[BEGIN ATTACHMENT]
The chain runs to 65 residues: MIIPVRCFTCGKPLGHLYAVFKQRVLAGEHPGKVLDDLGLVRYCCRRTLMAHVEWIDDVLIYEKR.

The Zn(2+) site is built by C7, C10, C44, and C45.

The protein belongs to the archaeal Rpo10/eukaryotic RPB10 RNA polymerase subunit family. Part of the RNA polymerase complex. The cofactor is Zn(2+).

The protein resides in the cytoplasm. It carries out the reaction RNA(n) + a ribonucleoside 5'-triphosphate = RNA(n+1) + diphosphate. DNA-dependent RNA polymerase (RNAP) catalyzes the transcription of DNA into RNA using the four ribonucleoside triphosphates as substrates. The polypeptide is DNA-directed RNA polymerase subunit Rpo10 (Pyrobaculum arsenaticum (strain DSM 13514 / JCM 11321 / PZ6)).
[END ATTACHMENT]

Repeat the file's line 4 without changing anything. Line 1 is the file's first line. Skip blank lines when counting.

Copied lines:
The protein resides in the cytoplasm. It carries out the reaction RNA(n) + a ribonucleoside 5'-triphosphate = RNA(n+1) + diphosphate. DNA-dependent RNA polymerase (RNAP) catalyzes the transcription of DNA into RNA using the four ribonucleoside triphosphates as substrates. The polypeptide is DNA-directed RNA polymerase subunit Rpo10 (Pyrobaculum arsenaticum (strain DSM 13514 / JCM 11321 / PZ6)).